Norway tastes exploration success in 2020 despite pandemic-induced slump
Norway capped off a surprisingly rewarding exploration year with yet another significant discovery mid December, elevating the country’s collective tally of discovered resources in 2020 to nearly 600 million barrels of oil equivalent (boe). This volume assessment, which is based on the mid-point estimate provided by the Norwegian Petroleum Directorate (NPD), makes 2020 the country’s most productive exploration year since before oil prices crashed in 2014.
Overall, the year saw a modest 33 wellbores completed on the Norwegian continental shelf (NCS) – a lower number than initially expected due to the Covid-19 pandemic – but the volumetric results still rival those of previous years that showed higher drilling activity. One more well is currently in progress in Norway but is not expected to be completed before the end of the month.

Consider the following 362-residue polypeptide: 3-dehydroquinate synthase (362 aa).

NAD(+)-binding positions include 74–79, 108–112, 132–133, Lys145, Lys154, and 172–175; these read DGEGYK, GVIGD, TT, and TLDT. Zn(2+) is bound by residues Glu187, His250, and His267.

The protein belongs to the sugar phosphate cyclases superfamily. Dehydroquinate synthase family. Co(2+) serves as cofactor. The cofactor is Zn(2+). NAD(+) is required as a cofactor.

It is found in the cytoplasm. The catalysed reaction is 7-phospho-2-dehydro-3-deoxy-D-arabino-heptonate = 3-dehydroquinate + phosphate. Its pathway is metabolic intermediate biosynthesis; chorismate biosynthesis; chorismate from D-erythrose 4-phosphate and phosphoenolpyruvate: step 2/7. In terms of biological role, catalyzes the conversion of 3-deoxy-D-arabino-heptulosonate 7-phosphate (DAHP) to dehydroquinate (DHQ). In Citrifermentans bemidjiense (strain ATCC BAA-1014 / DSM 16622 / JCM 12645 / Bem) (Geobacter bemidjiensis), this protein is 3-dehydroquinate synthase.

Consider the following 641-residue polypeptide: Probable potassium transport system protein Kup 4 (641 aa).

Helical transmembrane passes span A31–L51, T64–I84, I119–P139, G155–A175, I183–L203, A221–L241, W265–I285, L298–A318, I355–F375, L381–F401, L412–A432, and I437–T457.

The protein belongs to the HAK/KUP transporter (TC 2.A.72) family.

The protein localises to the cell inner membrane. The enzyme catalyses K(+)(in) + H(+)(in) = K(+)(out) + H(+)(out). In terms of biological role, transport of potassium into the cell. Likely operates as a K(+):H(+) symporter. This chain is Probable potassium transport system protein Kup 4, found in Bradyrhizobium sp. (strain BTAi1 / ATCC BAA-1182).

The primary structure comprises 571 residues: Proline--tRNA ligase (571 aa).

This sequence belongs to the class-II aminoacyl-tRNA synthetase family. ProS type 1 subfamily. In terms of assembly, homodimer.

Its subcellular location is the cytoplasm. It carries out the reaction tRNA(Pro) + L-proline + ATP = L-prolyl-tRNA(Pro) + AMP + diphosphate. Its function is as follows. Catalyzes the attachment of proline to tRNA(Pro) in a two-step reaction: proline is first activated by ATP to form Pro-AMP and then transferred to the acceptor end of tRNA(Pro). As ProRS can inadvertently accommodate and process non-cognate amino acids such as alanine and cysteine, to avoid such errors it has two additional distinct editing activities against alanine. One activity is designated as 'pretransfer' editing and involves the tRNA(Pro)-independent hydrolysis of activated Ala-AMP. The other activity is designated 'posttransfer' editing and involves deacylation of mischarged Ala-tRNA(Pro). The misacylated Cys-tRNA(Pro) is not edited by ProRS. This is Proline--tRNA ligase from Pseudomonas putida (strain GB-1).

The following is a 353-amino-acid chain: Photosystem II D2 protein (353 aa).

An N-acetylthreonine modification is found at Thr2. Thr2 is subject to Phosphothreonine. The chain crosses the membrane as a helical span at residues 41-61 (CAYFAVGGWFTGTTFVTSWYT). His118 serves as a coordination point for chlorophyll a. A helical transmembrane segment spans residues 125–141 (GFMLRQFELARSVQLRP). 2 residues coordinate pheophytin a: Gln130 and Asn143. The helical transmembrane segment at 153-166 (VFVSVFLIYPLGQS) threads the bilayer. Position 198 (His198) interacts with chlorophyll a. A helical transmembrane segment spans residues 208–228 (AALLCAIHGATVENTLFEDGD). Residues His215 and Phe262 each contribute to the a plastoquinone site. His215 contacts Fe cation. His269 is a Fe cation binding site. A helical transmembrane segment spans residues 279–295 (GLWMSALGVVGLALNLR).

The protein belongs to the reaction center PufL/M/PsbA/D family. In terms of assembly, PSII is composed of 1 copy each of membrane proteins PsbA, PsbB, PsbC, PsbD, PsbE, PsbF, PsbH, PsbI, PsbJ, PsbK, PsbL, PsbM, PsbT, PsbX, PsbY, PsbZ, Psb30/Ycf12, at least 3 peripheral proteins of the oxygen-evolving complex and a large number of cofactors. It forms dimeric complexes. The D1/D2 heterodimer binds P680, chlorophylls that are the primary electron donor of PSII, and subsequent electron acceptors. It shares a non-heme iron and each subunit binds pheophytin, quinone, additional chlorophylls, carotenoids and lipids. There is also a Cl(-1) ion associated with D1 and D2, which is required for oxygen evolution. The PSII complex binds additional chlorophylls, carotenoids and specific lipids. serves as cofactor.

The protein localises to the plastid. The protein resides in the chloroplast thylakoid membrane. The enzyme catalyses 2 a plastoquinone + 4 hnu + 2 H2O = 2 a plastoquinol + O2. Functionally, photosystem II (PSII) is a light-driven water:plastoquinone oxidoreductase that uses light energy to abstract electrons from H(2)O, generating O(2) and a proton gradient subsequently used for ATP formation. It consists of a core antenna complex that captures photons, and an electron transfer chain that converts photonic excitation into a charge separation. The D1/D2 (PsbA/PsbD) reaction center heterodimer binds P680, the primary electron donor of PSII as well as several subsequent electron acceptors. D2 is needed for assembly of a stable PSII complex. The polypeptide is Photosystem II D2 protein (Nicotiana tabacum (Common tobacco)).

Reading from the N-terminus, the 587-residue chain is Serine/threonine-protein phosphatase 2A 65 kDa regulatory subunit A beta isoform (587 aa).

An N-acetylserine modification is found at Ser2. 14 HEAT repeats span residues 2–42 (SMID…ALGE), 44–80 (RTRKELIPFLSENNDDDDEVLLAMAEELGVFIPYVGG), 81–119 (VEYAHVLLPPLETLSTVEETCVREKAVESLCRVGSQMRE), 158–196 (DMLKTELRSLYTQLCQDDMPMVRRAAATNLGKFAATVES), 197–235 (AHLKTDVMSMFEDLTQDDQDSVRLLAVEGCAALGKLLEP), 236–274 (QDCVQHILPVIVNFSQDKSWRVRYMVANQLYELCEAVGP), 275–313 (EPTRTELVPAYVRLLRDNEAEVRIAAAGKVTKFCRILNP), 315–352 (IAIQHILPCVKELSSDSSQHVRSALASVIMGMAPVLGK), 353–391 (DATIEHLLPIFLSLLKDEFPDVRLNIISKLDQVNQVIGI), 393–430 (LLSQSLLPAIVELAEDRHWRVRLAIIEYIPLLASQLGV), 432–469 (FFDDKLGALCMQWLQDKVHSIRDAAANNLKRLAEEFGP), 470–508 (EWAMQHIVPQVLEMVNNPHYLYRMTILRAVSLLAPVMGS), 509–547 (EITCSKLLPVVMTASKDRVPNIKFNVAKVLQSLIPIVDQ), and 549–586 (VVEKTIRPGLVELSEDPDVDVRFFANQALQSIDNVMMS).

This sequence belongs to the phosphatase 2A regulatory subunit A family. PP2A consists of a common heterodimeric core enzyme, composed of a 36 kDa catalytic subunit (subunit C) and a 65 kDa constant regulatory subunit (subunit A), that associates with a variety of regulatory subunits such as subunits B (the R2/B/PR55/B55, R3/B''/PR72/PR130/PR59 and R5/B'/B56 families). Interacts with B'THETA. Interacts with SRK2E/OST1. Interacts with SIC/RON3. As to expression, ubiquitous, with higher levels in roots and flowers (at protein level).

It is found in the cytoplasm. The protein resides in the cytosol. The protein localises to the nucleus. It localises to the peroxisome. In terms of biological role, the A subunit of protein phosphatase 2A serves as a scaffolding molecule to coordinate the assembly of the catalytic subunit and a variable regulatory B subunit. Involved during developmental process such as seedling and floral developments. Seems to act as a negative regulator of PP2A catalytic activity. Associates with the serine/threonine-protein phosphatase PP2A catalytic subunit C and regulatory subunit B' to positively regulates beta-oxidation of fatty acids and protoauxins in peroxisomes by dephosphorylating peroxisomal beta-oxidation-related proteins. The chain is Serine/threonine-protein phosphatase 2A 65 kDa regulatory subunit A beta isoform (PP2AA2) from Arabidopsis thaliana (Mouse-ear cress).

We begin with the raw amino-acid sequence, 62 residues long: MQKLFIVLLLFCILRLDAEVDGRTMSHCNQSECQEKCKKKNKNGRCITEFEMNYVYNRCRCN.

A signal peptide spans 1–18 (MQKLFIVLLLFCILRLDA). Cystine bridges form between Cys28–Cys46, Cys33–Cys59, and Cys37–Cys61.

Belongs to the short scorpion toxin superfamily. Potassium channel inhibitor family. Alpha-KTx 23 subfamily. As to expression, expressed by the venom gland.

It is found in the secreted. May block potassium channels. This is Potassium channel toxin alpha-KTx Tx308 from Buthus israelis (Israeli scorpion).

December's discovery well – the Slagugle wildcat – was drilled in the Norwegian Sea by US major ConocoPhillips, which notched its second NCS find in six weeks. Preliminary estimates put the size of the Slagugle prospect at between 75 million and 200 million boe, generating a mid-point estimate of about 138 million boe. This makes Slagugle the country’s largest discovery of the year, slightly ahead of the Warka find announced by the same operator in early November. With these finds, ConocoPhillips convincingly secures the crown as Norway’s exploration champion of 2020, accounting for almost half of all discovered resources.
Figure 3 stacks all of Norway’s 2020 discoveries, with their reported mid-point estimates as published by the NPD upon announcement. Including ConocoPhillips’ Slagugle, the final tally adds up to 586 million boe across 14 discoveries, all of which are located close to existing infrastructure and could therefore be commercially viable despite the limited size of the smallest accumulations.